New rocket makes mission to Mars possible
Published Tuesday, October 20, 2009 11:13AM EDT
Last Updated Saturday, May 19, 2012 12:03AM EDT
A new NASA rocket engine designed with Canadian help may allow astronauts to one day travel to Mars in just 39 days, rather than the six months experts predict the journey would take under conventional rocket power.
Canadian astronaut Chris Hadfield said the ion propulsion engine pushes a smaller amount of fuel out the back of a spacecraft at a much faster rate, which both conserves fuel and dramatically decreases travel time.
Because Mars and Earth pass close together every two years, experts believed that astronauts would have to travel to the Red Planet and then wait a year to make the return trip.
However, the new engine may allow astronauts to make a return trip to Mars during a single close pass.
"If you can cut that voyage down to just a matter of seven or eight weeks then of course you can carry way less stuff," Hadfield said Tuesday on Canada AM. "And if you don't have to carry so much fuel to slow down when you get there or to bring you back, it just scopes the whole thing down to where it becomes maybe a practical problem to solve rather than an almost an impossibility."
While the VASIMR engine is designed by Houston-based company Ad Astra Rocket Co., the engine's power generators are built by Halifax company Nautel Ltd.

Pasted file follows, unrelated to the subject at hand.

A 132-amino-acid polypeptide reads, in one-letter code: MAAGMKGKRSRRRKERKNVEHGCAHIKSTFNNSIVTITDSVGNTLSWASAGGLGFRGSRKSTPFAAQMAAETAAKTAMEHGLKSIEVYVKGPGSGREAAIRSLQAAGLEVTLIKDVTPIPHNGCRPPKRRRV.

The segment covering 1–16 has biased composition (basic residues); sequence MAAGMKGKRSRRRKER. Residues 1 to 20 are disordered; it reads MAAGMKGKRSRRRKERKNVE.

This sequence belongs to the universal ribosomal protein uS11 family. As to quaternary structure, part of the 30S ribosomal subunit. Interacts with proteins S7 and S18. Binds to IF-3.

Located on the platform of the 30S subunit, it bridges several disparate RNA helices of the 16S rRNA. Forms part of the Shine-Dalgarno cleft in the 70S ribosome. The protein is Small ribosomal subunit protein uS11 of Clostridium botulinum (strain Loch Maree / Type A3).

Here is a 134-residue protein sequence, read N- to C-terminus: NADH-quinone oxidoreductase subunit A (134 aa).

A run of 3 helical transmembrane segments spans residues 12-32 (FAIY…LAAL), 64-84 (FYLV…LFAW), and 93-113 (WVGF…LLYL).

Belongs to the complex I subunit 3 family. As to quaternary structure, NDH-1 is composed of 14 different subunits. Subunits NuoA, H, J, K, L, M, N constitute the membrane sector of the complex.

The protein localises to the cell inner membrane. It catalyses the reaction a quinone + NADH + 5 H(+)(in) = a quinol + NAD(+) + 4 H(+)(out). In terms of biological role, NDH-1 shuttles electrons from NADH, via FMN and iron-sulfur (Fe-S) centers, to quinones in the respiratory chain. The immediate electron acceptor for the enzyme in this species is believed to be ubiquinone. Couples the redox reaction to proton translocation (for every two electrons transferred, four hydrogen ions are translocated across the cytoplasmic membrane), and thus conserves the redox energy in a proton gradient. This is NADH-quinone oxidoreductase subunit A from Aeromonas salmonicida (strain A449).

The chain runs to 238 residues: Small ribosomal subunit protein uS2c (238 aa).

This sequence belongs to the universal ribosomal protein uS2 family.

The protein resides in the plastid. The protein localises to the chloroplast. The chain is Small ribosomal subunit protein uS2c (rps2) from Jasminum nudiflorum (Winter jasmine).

With ion propulsion, Hadfield said, the engine runs for the entire trip.
"The big difference is you don't just fire your engines for 10 minutes and then coast for six months. You can continue to thrust the whole way," Hadfield said. "And what you do is thrust for 16 days or 18 days going one way and then you turn around backwards and you slow down. So you keep your engine running the whole way."
While the engine has been tested successfully on the ground, it must still undergo testing in space.
"Hopefully we will be using it on the space station in about 2013," Hadfield said. "And then we can test a full-scale model of the rocket that could be big enough to take a spaceship to Mars."
Before astronauts can travel to Mars, they will require new spacesuits that can handle the planet's extreme conditions. According to NASA, temperatures can vary from -125 degrees Celsius near the poles during the winter to 20 degrees Celsius at midday near the equator. Mars' average temperature is about -60 C.
NASA is developing an all-purpose suit that can protect astronauts during launch, handle atmospheric conditions during spacewalks, and exploration on Mars. Suits are currently being tested on Earth, in desert conditions.